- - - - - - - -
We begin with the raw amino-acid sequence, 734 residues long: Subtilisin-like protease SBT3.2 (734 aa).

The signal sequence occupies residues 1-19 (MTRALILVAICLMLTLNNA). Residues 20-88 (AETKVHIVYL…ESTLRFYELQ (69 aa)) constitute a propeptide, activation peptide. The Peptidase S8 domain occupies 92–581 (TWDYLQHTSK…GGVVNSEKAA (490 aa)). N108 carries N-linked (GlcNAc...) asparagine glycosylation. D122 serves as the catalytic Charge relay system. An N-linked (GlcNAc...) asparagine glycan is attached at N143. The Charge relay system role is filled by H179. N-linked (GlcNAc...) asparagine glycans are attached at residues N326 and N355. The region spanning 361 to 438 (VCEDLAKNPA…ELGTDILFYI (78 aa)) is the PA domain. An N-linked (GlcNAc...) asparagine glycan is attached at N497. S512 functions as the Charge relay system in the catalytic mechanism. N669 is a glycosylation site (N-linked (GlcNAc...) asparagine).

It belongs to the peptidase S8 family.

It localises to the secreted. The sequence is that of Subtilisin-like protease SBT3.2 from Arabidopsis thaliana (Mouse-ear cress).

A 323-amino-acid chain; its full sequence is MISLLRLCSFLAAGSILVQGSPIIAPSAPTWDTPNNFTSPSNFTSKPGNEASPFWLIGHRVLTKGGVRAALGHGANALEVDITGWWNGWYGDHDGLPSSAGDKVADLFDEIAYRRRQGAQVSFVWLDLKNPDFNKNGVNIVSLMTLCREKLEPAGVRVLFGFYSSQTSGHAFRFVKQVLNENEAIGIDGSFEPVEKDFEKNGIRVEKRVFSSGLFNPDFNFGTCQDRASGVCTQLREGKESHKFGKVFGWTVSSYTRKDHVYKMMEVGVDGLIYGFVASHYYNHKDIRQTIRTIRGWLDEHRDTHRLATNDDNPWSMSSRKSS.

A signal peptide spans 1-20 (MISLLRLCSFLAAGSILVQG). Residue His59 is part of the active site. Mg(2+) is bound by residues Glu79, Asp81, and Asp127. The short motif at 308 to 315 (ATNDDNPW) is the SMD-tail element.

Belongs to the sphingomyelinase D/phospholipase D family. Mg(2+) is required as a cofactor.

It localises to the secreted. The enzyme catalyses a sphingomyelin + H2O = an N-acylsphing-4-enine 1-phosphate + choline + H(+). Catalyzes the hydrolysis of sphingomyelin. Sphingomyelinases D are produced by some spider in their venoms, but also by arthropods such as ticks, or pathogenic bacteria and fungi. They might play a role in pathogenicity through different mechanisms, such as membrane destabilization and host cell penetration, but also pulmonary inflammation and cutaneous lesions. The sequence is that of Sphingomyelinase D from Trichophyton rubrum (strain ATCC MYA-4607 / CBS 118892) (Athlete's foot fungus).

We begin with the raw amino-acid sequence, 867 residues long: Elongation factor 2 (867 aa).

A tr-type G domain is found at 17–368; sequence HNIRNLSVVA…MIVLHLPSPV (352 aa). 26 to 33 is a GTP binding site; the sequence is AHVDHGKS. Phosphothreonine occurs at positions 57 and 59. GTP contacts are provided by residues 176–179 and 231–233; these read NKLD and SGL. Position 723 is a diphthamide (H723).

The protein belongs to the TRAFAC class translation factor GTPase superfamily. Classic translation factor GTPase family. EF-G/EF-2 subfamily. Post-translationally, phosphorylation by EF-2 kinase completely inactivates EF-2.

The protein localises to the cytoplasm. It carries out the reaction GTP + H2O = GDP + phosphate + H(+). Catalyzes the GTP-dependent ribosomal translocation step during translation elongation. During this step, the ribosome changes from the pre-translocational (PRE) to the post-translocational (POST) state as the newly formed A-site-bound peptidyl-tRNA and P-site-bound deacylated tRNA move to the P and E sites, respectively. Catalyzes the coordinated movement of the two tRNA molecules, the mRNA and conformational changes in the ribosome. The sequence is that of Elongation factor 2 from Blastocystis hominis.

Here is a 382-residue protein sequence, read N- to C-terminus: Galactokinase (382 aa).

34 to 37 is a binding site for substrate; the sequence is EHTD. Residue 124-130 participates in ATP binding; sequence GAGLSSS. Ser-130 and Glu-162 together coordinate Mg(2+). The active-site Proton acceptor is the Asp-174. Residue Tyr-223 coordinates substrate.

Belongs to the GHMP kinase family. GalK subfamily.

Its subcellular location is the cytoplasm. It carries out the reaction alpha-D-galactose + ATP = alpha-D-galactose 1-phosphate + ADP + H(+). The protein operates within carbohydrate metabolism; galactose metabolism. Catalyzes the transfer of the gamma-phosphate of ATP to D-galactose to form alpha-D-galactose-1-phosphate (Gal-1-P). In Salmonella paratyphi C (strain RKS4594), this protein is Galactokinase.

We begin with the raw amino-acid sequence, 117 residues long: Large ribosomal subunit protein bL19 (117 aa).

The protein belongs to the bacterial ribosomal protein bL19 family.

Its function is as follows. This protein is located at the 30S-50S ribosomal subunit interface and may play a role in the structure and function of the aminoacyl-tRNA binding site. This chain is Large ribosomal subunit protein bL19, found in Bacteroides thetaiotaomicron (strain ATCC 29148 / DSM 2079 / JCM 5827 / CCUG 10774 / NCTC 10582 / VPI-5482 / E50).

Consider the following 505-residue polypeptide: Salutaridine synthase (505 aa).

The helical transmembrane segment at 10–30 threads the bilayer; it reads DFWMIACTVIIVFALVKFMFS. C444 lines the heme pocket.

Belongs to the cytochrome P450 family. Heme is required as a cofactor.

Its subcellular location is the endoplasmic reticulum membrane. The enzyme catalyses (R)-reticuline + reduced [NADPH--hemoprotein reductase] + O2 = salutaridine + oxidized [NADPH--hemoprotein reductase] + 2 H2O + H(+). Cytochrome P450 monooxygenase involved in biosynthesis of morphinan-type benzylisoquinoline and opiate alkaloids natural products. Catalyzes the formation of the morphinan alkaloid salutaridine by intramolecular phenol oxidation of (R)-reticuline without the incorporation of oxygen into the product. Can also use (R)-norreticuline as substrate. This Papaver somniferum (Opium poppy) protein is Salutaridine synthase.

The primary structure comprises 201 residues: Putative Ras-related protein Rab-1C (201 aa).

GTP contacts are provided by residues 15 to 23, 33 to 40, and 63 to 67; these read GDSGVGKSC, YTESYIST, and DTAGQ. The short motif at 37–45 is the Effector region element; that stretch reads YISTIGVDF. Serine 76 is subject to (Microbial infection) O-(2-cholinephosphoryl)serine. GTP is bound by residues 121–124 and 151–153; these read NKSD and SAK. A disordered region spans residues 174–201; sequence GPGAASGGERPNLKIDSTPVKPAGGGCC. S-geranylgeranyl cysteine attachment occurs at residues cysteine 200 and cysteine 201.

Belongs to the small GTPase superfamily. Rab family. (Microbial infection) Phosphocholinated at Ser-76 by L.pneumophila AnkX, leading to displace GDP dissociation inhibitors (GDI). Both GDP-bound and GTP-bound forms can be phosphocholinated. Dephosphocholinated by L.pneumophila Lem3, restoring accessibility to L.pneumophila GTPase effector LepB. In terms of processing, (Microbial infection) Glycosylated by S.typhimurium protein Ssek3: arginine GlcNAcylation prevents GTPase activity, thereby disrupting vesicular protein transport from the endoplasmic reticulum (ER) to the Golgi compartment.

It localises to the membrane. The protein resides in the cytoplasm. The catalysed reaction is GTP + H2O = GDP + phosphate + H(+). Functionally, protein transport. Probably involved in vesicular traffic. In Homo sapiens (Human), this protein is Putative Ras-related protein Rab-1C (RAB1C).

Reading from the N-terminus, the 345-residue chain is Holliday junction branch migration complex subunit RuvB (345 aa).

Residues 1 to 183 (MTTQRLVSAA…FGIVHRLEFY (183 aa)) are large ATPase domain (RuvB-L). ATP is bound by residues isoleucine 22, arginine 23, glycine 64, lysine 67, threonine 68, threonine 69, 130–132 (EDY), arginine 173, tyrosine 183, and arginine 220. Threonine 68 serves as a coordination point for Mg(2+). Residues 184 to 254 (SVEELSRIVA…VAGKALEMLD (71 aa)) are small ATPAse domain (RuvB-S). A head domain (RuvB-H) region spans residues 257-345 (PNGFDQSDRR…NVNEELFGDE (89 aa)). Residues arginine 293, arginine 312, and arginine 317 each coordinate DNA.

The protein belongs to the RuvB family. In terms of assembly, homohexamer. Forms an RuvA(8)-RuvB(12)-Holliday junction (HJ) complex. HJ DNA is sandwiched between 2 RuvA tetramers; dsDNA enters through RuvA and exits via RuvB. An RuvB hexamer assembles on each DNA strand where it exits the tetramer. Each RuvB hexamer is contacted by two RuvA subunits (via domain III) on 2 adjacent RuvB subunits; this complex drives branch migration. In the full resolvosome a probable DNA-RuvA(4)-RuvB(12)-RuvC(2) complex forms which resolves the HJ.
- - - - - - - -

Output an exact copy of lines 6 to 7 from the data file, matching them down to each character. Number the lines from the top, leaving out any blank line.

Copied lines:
A signal peptide spans 1-20 (MISLLRLCSFLAAGSILVQG). Residue His59 is part of the active site. Mg(2+) is bound by residues Glu79, Asp81, and Asp127. The short motif at 308 to 315 (ATNDDNPW) is the SMD-tail element.

Belongs to the sphingomyelinase D/phospholipase D family. Mg(2+) is required as a cofactor.